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Tuesday, January 18, 2022

Dev feels superstardom has gone: ‘It’s the age of content-oriented cinema’

Bengal’s de facto superstar Dev is preparing for the release of his next, ‘Tonic’. The film releases on December 24.

Written by Satarupa Basu | Kolkata |
December 23, 2021 7:05:52 pm
actor devDev is doing different kinds of films, moving away from the usual song-and-dance routine for the last seven-eight years. (Photo: Dev Adhikari/Instagram)

The beefy look of ‘Golondaaj’ has given way to a leaner and slimmer Dev. The actor, Bengal’s de facto superstar, is his usual cheery self as he enters the familiar turf of Calcutta Rowing Club, enquiring about his friends in the club. The success of ‘Golondaaj’ is reflected in his demeanour as he is preparing for the release of his next, ‘Tonic’. The film releases on December 24.

Dev is doing different kinds of films, moving away from the usual song-and-dance routine for the last seven-eight years. Is ‘Tonic’ an extension of this experimentation? “I have been doing different kinds of films for the last seven-eight years. Now, if you see, it’s the age of content-oriented cinema. Superstardom has gone. You have to be a character. The character in ‘Tonic’ is very interesting. I haven’t done this kind of character before. It’s very fresh, which made me say yes. There is a certain kind of energy in the film. At the same time, there is a message in it,” he says.


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A post shared by Dev Adhikari (@imdevadhikari)

It was the relatability of the film that appealed to him. “There are different kinds of films. One is based on true stories. One is a historical film like ‘Golondaaj’. Another one is a fairy tale or mythology like ‘Baahubali’. And yet another one is the relatable story. Something that gives you a feeling of comfort — this is not my story but I can relate to it. ‘Tonic’ is one of those stories. When you see the film, you will feel like you are the tonic in your family. That you are the person who puts in that extra effort to keep your family happy and healthy,” the actor explains.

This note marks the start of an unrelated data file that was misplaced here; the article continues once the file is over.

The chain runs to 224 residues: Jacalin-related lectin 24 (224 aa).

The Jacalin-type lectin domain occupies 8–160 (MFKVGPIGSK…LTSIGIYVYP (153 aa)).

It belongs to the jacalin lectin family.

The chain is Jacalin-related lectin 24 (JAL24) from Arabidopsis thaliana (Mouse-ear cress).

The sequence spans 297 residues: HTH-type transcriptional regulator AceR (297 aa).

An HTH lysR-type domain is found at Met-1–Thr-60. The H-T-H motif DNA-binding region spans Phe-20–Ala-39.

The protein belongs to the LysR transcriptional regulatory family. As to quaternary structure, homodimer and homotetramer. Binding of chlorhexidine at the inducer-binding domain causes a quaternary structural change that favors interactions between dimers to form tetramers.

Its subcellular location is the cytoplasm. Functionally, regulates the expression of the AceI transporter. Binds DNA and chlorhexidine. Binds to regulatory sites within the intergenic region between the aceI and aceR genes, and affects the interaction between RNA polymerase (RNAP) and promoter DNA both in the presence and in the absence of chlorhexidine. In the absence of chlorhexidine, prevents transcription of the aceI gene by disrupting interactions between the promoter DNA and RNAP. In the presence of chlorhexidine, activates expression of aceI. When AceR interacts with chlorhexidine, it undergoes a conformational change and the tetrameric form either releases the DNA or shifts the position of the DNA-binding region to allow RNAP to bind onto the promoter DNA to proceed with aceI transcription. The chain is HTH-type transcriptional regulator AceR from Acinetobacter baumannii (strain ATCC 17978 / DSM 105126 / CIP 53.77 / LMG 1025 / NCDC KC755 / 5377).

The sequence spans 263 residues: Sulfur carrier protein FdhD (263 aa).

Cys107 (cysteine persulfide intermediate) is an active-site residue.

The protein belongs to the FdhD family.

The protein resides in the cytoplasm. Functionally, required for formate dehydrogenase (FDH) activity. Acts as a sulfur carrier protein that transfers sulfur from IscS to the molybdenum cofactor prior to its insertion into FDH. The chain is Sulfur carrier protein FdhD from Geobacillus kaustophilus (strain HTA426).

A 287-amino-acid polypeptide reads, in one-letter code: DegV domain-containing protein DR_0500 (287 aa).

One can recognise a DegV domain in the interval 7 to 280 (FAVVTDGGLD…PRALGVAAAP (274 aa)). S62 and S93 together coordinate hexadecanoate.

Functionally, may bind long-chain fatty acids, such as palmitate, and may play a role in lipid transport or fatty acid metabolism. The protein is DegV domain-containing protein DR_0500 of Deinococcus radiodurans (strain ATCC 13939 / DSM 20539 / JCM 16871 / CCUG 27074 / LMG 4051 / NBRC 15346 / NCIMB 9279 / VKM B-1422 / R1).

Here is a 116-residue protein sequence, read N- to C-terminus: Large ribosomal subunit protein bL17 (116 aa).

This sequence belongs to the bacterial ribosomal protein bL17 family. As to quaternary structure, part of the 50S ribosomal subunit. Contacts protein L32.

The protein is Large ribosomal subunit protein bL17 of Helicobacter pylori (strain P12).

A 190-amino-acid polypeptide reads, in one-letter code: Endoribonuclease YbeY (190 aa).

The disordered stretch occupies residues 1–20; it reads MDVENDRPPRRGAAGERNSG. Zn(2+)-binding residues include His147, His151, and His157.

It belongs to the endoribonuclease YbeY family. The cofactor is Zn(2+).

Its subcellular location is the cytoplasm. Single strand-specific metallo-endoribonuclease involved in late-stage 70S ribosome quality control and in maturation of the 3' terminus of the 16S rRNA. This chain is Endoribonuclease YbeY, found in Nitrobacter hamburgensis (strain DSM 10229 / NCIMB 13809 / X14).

What kind of effort has he invested in ‘Tonic’? “’Golondaaj’ was a way more difficult project than this. ‘Tonic’ is more like me. That me who likes to laugh and have fun. Like the character in the film, I feel that I understand my mother as well. I understand that they want to be busy but they also want to feel important. They want their children to also ask them about their likes and dislikes. So, when I go out for vacation, I also make a point that they too do the same. While shooting for ‘Tonic’, they were there with me in Darjeeling. In the morning, I would go out for shooting and they would go out for sight-seeing. Today everybody is on Facebook. Every minute detail of their life is out there. Sometimes it influences you. You want to eat or do similar stuff that you see there. Today those little things matter. Like, in the film, the son and daughter-in-law had gone to Bangkok on their 10th wedding anniversary. Whereas on the occasion of their parents’ 50th wedding anniversary, they want to celebrate it on the terrace of their house. ‘Tonic’ shows that it’s okay to celebrate it on the terrace but ask them once,” he clarifies.

But amongst this sort of cinema, where is that glamourous Dev we remember – a superb dancer and your typical hero. The actor cuts in, “Who said I don’t dance and sing anymore? Watch ‘Kishmish’ (his next release) and you will know. See, content is important. I have to choose among what I have been offered. Some of the highly commercial movies of Shah Rukh Khan or Salman Khan didn’t work. You have to understand that the audience has changed. Today they have access to world cinema, meaningful cinema. Over-the-top action or over-the-top dance… I have my doubts. Every film is not a ‘Sooryavanshi’. But again, if we do a ‘Sooryavanshi’ repeat, then people will say we are doing unrelatable films. I am not doing it, but other heroes are doing it, and you can see the results.”

His girlfriend Rukmini Maitra has done ‘Sanak’ with Vidyut Jammwal. Does he plan to head to Mumbai too? “I am happy here. I don’t have to go to Mumbai just because someone has gone there. It’s more respectful to live like a king in a small state than to live like a foot-soldier in a bigger state. In Mumbai, I know I will just be one of them. I will be one of them in Mumbai while I am the numero uno here. If you discuss Bengali films of the last decade, you cannot ignore Dev. One can clearly see the effort that I have put in every film. I know if I go to Mumbai, I will lose out on so many things that I can still give to Bengali cinema. We have limited actors over here but there are only three to four actors who are doing films regularly. In that context if I say I won’t work over here, then who will take hold of Bengali cinema. I am very happy over here. Just as I am happy for her too,” he says.

Does he guide her? “She is much more intelligent than I am. Whenever she needs me, I am always there to help,” he says. The actor has had his ups and downs in terms of relationships. Now, his relationship with Rukmini is more stable. What has this stability given him? “I am much more focused now. I can balance my political work (he is the Trinamool MP from Ghatal area of Bengal) and films with equal ease. And that’s a blessing,” he says.

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